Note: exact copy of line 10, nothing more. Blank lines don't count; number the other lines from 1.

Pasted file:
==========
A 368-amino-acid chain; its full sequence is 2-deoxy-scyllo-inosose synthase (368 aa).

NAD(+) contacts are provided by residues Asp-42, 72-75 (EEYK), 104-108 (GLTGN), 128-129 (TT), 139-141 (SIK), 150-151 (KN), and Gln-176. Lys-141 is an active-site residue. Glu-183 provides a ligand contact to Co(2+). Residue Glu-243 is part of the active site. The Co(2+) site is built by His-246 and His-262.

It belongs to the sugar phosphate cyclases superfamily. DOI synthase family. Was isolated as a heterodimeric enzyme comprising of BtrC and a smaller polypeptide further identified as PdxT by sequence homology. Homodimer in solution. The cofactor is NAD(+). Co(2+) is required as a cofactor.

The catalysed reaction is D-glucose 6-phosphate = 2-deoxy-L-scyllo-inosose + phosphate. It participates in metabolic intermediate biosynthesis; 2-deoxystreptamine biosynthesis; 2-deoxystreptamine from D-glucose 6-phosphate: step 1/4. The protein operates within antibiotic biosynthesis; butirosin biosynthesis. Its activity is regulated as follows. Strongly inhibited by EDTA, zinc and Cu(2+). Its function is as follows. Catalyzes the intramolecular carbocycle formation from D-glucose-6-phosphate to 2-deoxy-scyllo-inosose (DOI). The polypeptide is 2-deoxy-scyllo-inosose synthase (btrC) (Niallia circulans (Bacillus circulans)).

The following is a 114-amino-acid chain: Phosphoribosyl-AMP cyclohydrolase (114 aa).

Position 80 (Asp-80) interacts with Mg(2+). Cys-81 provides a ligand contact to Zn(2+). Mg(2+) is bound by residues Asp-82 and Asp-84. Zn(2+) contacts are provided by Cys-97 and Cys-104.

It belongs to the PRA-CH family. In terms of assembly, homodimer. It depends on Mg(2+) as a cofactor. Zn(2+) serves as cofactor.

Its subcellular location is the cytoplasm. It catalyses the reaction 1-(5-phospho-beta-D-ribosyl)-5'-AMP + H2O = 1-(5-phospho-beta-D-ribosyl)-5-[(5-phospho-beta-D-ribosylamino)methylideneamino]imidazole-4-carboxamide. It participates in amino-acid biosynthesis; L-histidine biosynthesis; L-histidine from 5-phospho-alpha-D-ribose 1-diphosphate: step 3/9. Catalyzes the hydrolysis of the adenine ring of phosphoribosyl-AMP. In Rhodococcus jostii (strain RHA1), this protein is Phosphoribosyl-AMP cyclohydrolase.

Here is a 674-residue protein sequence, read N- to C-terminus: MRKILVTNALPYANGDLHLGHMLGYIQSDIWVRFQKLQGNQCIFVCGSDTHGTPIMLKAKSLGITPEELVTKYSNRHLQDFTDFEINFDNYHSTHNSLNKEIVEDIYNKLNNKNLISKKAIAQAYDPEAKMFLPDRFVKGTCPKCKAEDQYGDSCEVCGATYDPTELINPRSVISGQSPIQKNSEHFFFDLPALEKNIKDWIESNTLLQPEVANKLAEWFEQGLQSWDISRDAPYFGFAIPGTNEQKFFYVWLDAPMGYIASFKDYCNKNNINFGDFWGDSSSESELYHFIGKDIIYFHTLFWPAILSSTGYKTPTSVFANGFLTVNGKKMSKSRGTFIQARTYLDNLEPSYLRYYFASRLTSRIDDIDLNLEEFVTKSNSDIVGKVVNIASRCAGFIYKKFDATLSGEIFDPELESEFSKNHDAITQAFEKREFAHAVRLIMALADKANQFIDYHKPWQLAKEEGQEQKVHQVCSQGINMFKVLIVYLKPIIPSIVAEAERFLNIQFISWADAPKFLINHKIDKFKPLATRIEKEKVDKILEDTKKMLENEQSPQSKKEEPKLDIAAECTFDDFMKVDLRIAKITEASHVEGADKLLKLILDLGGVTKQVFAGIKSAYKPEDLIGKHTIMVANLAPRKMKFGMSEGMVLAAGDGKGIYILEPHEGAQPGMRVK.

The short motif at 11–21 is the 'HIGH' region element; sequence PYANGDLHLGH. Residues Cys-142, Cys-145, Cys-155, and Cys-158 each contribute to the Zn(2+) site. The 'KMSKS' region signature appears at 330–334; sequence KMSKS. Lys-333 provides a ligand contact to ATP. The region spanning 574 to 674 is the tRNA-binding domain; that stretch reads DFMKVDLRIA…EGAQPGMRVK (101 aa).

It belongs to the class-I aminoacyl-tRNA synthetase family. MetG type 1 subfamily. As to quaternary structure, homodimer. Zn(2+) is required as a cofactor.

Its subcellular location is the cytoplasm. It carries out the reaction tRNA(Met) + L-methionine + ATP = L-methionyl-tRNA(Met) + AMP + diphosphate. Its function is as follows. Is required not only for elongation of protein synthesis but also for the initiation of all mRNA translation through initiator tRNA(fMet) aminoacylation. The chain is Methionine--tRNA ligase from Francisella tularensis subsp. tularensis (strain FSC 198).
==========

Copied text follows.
The short motif at 11–21 is the 'HIGH' region element; sequence PYANGDLHLGH. Residues Cys-142, Cys-145, Cys-155, and Cys-158 each contribute to the Zn(2+) site. The 'KMSKS' region signature appears at 330–334; sequence KMSKS. Lys-333 provides a ligand contact to ATP. The region spanning 574 to 674 is the tRNA-binding domain; that stretch reads DFMKVDLRIA…EGAQPGMRVK (101 aa).